As an undergraduate, I studied comparative literature and philosophy. Literature was a natural choice for me, philosophy a compromise. I decided it’s a good option for what would be second to literature. Three years later, when I concluded my Bachelor’s Degree, I was relieved that I was done with philosophy. Although I felt it encourages systematic and coherent thinking, it was detached from life. I like literature – and arts in general – because they are always a mixture of the abstract and the concrete, of general truths and facts and details of everyday life. Philosophy was too abstract for me.
But recent events made me think I was all wrong. Liberalism, the philosophy that shaped the West, has become the source of major social and political events. Newspapers and TV programs discuss the immigration to Europe using terms like freedom of choice, religious tolerance, natural right to liberty—all philosophical terms coined by the founding fathers of liberalism.
Liberalism is, of course, a rich and complex philosophy. Created in the seventeenth century, the British philosopher John Locke is considered its founder. From its birth until today, it has shaped almost every aspect of the western world: the political systems, the nature of society, the place of education, the right to private property, and more. Liberal ideas affect both liberals and conservatives.
The very general idea of liberalism is that man should be free. He should not be enslaved, jailed for no reason, or forced to accept things he cannot agree with. But the founders of liberalism were well aware of the paradox that lies at the heart of their philosophy: full freedom of one man or woman is the slavery of another; a comprehensive self-fulfillment of one person will prevent achievements by another. The need to have some kind of government stands in contrast to the complete freedom of each individual.
Modern liberal philosophers created a huge body of work discussing this topic. They focused mainly on the relations between the individual and the regime and how to maintain freedom in a society that has some form of government. John Locke, Thomas Hobbes, Jean-Jacques Rousseau, Immanuel Kant, John Stuart Mill, Isaiah Berlin and other great thinkers elaborated on the paradox of liberalism.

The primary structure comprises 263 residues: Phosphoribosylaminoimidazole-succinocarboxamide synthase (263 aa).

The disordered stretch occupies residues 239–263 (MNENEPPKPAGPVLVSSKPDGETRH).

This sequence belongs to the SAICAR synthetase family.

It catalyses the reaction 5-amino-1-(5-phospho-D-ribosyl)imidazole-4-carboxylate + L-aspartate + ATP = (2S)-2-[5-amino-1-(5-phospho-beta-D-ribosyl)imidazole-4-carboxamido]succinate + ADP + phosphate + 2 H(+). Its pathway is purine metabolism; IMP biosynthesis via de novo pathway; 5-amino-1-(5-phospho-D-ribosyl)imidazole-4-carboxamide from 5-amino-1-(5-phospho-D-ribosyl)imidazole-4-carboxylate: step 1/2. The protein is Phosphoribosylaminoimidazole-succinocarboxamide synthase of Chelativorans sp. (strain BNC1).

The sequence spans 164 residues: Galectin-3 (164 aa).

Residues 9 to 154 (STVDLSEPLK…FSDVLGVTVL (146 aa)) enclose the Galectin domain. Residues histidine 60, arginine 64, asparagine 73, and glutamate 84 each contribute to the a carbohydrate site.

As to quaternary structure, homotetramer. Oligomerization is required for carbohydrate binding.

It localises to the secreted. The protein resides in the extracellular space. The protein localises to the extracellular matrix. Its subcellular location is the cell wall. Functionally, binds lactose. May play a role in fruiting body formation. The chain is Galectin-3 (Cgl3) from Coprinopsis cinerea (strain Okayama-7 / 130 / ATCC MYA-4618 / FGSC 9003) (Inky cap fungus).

In their eyes, the threat to human freedom came from within society: it was the regime that endangered the liberty of the individual. Monarchies didn’t give people the rights they deserved, and certain forms of government prevented people from acting according to their own will. Some regimes didn’t give equal rights to all its members and instead kept some people free and others enslaved. The mental image most philosophers had was that society’s own ruling system was the threat to liberty.
In the nineteenth century, when Europeans were well aware of the non-western world, John Stuart Mill referred to the encounter between liberal and non-liberal societies: juxtaposed with western societies were the “barbarians,” societies that didn’t share western values. He contemplated whether the West should interfere with their way of life: “Barbarians have no rights as a nation, except a right to such treatment as may, at the earliest possible period, fit them for becoming one. The only moral laws for the relation between a civilized and a barbarous government, are the universal rules of morality between man and man.” Though he did call all foreigners “barbarians,” it should be taken in perspective. This is an early example of a political philosopher referring to the world outside Europe as part of his own. While he didn’t think the “barbarians” endangered his society, he did contemplate forcing liberal ideas upon them.
Thus, philosophy almost never addressed the question of this kind of external threat to a liberal society: not facing enemies but joined by people who lack liberal values. Let me be clear that I am not referring to humanitarian aid to refugees escaping genocide. They are entitled to get help from Europe, the United States, and Israel!
It seems to me that the paradox of liberalism is resurfacing in a new form since the threat to liberal society is changing. No longer is it the government. Now it is people with non-liberal values, who join western society and change its nature. Nowadays many see Islamic believers as a peril, but it could be any other group. Since our world is so virtual, the threat can be illustrated in the context of social networks. Suppose you were part of a Facebook group dedicated to human rights. If many people who object the very idea of human rights wanted to join the group and express their views, would it be right to block them?
The philosophical contemplation of the past should have a fresh, contemporary dimension. The new reality calls for a theoretical expansion of liberalism, perhaps by adding another aspect to the old ideas. Recent events generated new unanswered philosophical questions, like how does liberalism treat non-liberal members of society? Should we enforce liberal ideas? Should we accept whoever want to join our society, regardless if he or she holds anti-liberal values?
I am now glad I studied philosophy, yet it makes me further appreciate the lack of a much-needed theoretical development in the philosophy of liberalism.